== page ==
During the 1918 influenza pandemic, masks became the go-to means of stopping the spread of infection to the public. Masks became mandatory in San Francisco in September of 1918, and those who didn’t comply faced fines, imprisonment and the threat of having their names printed in newspapers as “mask slackers.” 

But newspapers weren’t just for shaming; they also printed instructions on how to make masks at home. People even got creative with masks, with the Seattle Daily Times running an article entitled “Influenza Veils Set New Fashion” in October of 1918.

4. Washing Hands and Surfaces

Washing your hands to reduce the spread of disease is an accepted part of hygiene now, but frequent hand washing was a bit of a novelty during the early 20th century. To encourage the practice, "powder rooms," or ground-floor bathrooms, were first installed as a way to protect families from germs brought in by guests and ubiquitous delivery people dropping off goods like coal, milk and ice. 

Previously, these visitors would have traveled through the home to use the bathroom, tracking outside germs with them. (Typhoid Mary infamously spread the disease from which she earns her nickname by not properly washing her hands before handling food.)

Germ theory was a relatively new concept brought to light in the mid-1800s by Louis Pasteur, Joseph Lister, and Robert Koch that held that disease was caused by microorganisms invisible to the naked eye. Having a sink on the ground floor made it easier to wash your hands upon returning home.

Speaking of health and design, there’s a reason why hospitals, subways and 1920s bathrooms were often tiled in pristine white: White tiles are easy to clean and make any dirt or grime highly visible.

5. Fresh Air and Adaptive Schooling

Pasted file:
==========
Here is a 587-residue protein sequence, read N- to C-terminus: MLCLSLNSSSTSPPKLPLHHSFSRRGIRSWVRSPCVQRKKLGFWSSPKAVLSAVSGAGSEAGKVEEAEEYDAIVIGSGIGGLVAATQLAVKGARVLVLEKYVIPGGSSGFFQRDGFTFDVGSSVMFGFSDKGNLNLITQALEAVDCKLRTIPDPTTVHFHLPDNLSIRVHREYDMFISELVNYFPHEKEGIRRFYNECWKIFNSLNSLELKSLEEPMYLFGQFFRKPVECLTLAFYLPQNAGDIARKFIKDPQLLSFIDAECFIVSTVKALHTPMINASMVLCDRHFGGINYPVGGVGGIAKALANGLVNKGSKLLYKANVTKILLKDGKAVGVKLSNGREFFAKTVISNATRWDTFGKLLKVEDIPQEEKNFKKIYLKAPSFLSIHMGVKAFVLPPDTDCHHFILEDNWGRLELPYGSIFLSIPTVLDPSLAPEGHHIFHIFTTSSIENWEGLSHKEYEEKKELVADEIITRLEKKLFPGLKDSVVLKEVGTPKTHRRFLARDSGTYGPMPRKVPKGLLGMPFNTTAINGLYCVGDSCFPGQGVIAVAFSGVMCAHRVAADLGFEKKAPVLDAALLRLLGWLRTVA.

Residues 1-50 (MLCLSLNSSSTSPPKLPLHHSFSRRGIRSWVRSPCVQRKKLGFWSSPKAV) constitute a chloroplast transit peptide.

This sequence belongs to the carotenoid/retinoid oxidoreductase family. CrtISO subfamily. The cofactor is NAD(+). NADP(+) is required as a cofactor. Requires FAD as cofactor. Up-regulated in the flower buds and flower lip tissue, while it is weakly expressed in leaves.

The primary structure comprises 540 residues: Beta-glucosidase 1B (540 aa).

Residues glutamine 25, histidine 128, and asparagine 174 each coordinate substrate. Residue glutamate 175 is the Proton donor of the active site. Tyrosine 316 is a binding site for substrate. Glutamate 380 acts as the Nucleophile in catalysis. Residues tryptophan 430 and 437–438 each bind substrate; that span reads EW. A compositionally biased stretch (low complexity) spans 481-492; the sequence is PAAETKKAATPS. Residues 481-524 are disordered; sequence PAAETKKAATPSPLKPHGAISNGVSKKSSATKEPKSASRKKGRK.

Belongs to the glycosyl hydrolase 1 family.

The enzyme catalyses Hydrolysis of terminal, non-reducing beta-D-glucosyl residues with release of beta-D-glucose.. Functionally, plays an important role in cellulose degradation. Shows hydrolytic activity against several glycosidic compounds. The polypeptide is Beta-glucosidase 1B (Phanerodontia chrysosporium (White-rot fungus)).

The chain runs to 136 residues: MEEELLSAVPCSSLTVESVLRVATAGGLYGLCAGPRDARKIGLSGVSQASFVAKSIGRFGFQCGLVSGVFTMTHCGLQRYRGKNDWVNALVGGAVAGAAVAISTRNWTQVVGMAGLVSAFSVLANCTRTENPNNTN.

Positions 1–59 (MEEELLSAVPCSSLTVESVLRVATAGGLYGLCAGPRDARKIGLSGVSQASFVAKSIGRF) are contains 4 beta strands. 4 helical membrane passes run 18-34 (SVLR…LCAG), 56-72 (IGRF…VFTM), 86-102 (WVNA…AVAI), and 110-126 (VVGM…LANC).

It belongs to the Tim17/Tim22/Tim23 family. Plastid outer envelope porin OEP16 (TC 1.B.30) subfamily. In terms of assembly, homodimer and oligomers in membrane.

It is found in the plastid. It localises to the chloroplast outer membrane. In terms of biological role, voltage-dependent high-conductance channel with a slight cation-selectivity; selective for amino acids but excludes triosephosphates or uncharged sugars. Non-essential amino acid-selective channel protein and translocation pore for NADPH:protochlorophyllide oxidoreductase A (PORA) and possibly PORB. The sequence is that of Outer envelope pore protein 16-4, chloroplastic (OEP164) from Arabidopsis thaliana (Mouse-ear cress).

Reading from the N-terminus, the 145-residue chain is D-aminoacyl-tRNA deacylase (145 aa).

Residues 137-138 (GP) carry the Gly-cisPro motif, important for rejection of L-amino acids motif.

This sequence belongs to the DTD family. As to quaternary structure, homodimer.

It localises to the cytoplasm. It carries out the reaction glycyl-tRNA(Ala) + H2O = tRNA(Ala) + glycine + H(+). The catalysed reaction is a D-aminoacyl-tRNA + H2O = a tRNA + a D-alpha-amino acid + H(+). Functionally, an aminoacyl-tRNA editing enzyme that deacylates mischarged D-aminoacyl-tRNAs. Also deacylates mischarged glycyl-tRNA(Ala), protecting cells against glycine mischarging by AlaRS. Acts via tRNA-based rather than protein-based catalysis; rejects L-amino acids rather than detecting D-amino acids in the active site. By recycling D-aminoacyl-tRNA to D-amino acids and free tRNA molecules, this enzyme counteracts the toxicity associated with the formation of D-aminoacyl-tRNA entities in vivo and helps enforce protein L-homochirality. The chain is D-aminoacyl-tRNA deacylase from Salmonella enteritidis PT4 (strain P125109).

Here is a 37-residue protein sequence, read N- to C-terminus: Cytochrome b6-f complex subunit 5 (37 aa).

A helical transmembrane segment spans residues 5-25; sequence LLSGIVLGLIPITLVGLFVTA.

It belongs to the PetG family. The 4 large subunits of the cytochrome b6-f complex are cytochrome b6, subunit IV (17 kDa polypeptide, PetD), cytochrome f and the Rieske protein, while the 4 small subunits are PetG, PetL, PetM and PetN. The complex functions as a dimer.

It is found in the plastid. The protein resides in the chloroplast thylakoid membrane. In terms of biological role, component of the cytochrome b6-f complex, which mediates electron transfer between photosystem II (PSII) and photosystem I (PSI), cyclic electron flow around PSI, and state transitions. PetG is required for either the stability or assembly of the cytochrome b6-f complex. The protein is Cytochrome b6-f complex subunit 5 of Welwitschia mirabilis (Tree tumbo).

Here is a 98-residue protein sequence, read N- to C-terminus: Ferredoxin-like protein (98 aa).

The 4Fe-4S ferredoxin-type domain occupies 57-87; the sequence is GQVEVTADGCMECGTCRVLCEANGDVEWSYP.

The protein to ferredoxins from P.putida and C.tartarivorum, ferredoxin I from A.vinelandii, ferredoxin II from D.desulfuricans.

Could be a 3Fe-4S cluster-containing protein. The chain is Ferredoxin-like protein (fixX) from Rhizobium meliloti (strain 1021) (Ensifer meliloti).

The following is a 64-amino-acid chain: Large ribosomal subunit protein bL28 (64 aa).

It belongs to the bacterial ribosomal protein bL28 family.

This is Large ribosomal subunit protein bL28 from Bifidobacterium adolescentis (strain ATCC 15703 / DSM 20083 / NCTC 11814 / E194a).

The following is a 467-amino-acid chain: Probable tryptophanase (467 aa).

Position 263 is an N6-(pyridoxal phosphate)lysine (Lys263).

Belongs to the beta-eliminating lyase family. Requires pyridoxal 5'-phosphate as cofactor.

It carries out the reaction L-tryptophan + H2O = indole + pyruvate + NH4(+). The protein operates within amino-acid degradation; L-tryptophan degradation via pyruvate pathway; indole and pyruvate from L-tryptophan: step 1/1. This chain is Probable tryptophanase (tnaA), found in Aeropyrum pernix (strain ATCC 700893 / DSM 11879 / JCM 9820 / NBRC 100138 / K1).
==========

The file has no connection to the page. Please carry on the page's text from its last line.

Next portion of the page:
Waldschule, Charlottenburg near Berlin
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An open-air classroom in Charlottenburg, Germany in 1939.

While the topic of whether or not to return to in-person schooling is a complex one in a pandemic, the 2019-20 coronavirus pandemic was not the first time that universities and schools were forced to grapple with the question. 

In 1665, a young Isaac Newton was sent home from Cambridge University to his family's farm following an outbreak of bubonic plague. It was on that farm that he allegedly witnessed the falling apple that led to his law of universal gravitation.

While fresh air doesn’t always lead to fresh ideas, it was used to help contain the Tuberculosis outbreak in the early 1900s that claimed 450 American lives a day—many of them children. Germany pioneered the concept of open-air schools, and by 1918, over 130 American cities had them. The movement toward fresh air also inspired city planners to create more green spaces to promote public health.

During the second wave of the Spanish flu outbreak in the fall of 1918, public schools in Chicago and New York stayed open. At the time, New York City’s health commissioner told the New York Times: “[Children] leave their often unsanitary homes for large, clean, airy school buildings, where there is always a system of inspection and examination enforced.”